Investing for Higher Short-Term Interest Rates and Slower Economic Growth

By Gary Stringer, Kim Escue and Chad Keller, Stringer Asset Management

U.S. economic growth will likely moderate as the Fed raises short-term interest rates to curtail inflationary pressure. Manufacturing accounts for more than one-third of our economy and the most recent ISM Manufacturing PMI Index reached its highest level in 14 years (exhibit 1). Based on the latest survey data, we think that the U.S. economy is growing at roughly twice the pace of the Fed’s estimate for our economic growth potential.

To understand where we might go from here, it is important to understand the Fed’s general intentions during the business cycle. Early in a business cycle, the Fed encourages above potential growth in order to repair the damage caused by the previous recession.

Exhibit 1 Strong ISM Manufacturing Survey

Later in a business cycle, the Fed tends to lean against economic growth by tightening monetary policy, including raising short-term interest rates, to keep inflation in check. While it is difficult to accurately gauge where we are currently in the business cycle, we certainly are in a long cycle compared to the average since 1945. We are probably somewhere in the late expansion part of the cycle and nearing the peak, but we will not know when we hit the peak until we enter a contractionary phase.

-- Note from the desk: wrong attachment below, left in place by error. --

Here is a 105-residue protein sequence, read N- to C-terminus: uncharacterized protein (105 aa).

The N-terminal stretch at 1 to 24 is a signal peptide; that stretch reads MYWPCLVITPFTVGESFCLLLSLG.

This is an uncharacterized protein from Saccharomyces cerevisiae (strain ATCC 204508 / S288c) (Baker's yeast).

We think that economic growth that has been persistently well above the Fed’s estimated potential growth rate is the primary reason that the Fed expects to continue to raise short-term interest rates well into 2019.


With the Fed continuing to temper economic growth with ever tighter policy, we expect the pace of NGDP growth to slow, but not tip into a recession in the next 12 months. This has important implications for investors. For example, there has been a strong relationship historically between NGDP and long-term interest rates, such as the 10-year Treasury yield. Since 1980, the correlation between NGDP and the 10-year Treasury yield has been 0.70 with an average difference between the NGDP percentage growth rate and the Treasury yield of about zero. As you can see in the following graph, NGDP is currently running well ahead of the Treasury yield (exhibit 2). We expect that gap to close, and given the current Fed policy, the gap will likely close as a result of the NGDP growth rate declining rather than long-term interest rates rising.

Exhibit 2 NGDP 10 Yr Treasury Yield